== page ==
Ink mixing and matching are one of the most time-consuming processes on the production floor. If not done correctly, it leads to waste of materials, makeready time and, most importantly, press time. But what if the ink and color matching process could be standardized to hit the right color on the first attempt?
It is always a useful exercise to see how a new technology works in practice some years after it was launched – whether it matched the marketing claims made at the time. In this article we look at Pulse Roll Label Products’ PureTone flexo system, launched on the first day of Labelexpo Europe 2015 with the claim it would revolutionize color matching on flexo presses. How has this worked out in practice?
PureTone is a high strength, mono-pigmented flexo ink mixing system, which comprises nine base colors with the addition of a special Royal blue plus extender. The single pigment formulation of the nine mixing bases makes it easier to color match due to the reduced total number of pigments used in the mixed ink. This enables optimized color strength and cleaner colors to be achieved and also reduces the potential for metamerism, says the manufacturer.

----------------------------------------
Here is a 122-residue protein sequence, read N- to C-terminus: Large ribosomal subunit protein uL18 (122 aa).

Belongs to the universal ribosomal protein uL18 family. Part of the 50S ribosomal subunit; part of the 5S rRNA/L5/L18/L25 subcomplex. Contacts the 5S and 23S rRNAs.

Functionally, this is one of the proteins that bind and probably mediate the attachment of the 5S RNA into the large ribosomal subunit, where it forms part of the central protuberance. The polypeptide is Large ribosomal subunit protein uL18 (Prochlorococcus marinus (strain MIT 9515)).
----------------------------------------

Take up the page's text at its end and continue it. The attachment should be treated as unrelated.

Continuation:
The high strength formulation allows for lower film weights of ink resulting in reduced inventory and lower ink volume consumption for narrow web printers and provides greater flexibility for printing half-tones and full-tones using one printing plate.
Gary Seward, founder of Pulse Roll Label Products, first came across ink standardization issues when working as a plant technician mixing inks early in his career. ‘It was not with flexo ink then, it was with silk screening but it’s the same principle. The same problem occurs when you choose a silkscreen mesh or an anilox. Variability is what causes the problem. Printers would come back to me and say
that the colors are wrong when in fact I made the correct shade. And it was very clear that the printers were making their own decisions on what screens to use to print with – the same with the anilox.’